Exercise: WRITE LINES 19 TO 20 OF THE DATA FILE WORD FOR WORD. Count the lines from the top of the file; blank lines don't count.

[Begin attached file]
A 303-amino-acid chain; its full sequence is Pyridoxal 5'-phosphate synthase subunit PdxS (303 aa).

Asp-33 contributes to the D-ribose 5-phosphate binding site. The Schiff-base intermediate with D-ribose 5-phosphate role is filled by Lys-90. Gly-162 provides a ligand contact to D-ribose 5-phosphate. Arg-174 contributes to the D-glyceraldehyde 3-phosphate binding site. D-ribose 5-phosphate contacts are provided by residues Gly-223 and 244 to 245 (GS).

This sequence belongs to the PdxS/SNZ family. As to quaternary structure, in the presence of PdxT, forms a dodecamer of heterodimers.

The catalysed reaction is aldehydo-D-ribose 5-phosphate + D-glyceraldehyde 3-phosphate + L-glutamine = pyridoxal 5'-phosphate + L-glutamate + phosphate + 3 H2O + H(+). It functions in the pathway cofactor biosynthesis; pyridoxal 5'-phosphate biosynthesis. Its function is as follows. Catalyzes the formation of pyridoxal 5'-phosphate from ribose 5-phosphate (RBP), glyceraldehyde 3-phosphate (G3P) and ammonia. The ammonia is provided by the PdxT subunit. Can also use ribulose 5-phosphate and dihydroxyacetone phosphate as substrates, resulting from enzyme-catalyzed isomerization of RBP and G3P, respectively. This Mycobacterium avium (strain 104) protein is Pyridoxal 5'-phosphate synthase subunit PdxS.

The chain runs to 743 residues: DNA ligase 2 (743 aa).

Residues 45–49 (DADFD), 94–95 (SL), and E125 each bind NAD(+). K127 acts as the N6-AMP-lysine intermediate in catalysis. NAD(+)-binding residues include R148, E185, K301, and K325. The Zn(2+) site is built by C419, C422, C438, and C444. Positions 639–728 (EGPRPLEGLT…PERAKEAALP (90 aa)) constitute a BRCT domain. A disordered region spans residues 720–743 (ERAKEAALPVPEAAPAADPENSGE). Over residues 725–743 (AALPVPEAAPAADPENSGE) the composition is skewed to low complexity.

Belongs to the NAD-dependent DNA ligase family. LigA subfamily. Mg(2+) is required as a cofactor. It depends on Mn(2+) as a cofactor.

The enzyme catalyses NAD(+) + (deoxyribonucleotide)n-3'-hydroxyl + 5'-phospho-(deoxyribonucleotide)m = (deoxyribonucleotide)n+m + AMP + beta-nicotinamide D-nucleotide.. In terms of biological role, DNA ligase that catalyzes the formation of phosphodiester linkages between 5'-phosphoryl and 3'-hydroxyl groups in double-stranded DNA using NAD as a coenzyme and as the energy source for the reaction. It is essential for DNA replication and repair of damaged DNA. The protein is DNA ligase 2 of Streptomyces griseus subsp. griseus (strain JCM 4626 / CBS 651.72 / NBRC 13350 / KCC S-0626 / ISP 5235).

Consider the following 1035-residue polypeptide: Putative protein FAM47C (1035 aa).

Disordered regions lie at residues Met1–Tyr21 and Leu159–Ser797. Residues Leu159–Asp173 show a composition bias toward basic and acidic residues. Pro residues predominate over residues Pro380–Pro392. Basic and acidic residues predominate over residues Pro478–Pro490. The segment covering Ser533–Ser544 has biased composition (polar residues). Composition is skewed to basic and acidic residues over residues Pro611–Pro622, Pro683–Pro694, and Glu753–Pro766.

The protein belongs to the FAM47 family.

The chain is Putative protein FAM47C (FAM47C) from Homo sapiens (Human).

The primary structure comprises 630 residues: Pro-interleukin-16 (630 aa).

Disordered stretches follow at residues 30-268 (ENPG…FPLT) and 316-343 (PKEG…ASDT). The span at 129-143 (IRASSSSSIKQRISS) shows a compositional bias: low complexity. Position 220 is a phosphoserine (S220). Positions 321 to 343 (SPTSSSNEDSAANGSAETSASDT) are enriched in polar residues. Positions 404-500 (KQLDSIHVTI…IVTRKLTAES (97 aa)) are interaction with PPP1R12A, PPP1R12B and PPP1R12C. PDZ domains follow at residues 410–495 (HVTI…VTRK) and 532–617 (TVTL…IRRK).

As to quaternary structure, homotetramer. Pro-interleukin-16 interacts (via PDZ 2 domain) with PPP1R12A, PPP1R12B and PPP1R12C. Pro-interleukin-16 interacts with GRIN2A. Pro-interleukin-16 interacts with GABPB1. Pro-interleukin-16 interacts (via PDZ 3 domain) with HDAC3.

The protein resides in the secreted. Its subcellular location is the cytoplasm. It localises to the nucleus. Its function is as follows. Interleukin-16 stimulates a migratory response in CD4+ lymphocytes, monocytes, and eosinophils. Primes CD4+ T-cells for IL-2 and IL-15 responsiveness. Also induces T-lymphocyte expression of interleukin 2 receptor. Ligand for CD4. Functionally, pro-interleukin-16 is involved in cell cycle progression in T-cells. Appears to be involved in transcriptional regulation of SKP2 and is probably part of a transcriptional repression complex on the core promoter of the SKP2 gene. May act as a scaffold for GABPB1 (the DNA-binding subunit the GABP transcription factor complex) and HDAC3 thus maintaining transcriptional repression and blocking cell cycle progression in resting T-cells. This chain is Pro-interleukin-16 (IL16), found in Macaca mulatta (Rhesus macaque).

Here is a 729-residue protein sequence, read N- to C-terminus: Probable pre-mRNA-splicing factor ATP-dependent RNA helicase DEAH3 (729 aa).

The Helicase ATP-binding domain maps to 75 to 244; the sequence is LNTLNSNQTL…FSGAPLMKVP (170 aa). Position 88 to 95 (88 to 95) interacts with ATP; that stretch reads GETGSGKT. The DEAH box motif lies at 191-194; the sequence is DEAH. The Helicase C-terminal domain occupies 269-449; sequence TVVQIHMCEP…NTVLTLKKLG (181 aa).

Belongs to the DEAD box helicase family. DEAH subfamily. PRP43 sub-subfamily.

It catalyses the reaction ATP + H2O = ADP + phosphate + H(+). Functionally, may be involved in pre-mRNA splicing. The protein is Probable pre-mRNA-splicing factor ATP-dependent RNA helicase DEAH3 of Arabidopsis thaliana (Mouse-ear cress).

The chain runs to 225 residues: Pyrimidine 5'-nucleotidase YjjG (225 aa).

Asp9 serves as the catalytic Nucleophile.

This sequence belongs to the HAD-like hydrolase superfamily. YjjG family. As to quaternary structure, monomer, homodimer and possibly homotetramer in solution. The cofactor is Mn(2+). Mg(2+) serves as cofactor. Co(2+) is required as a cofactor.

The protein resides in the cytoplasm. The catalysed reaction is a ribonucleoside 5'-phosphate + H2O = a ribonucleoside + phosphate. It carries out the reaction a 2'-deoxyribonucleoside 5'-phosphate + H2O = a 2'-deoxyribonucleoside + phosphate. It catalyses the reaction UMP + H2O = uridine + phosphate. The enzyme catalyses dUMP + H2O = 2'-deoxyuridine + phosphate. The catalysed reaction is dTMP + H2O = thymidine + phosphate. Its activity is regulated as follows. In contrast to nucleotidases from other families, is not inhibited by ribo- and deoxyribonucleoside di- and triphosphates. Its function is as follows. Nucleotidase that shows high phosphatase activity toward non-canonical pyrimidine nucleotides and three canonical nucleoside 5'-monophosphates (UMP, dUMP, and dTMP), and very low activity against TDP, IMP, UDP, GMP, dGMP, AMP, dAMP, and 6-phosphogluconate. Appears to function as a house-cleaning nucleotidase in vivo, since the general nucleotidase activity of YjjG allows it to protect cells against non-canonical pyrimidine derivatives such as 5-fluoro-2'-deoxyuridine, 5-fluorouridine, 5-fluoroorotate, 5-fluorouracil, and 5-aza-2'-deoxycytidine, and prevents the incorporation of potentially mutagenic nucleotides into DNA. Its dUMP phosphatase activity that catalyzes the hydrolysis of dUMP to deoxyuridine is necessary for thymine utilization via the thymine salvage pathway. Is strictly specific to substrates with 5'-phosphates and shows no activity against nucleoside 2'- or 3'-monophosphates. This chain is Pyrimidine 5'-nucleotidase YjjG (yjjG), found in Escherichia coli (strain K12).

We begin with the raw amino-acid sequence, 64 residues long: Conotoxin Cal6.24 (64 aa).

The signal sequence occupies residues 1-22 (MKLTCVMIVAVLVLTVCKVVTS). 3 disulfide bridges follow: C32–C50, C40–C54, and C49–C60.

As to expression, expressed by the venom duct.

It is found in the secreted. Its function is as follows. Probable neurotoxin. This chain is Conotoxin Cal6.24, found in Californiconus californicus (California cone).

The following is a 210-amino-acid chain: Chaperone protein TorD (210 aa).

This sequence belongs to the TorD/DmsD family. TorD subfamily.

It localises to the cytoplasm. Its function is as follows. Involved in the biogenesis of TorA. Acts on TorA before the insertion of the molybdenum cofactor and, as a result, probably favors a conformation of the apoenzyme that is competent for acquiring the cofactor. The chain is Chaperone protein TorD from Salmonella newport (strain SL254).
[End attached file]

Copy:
Belongs to the DEAD box helicase family. DEAH subfamily. PRP43 sub-subfamily.

It catalyses the reaction ATP + H2O = ADP + phosphate + H(+). Functionally, may be involved in pre-mRNA splicing. The protein is Probable pre-mRNA-splicing factor ATP-dependent RNA helicase DEAH3 of Arabidopsis thaliana (Mouse-ear cress).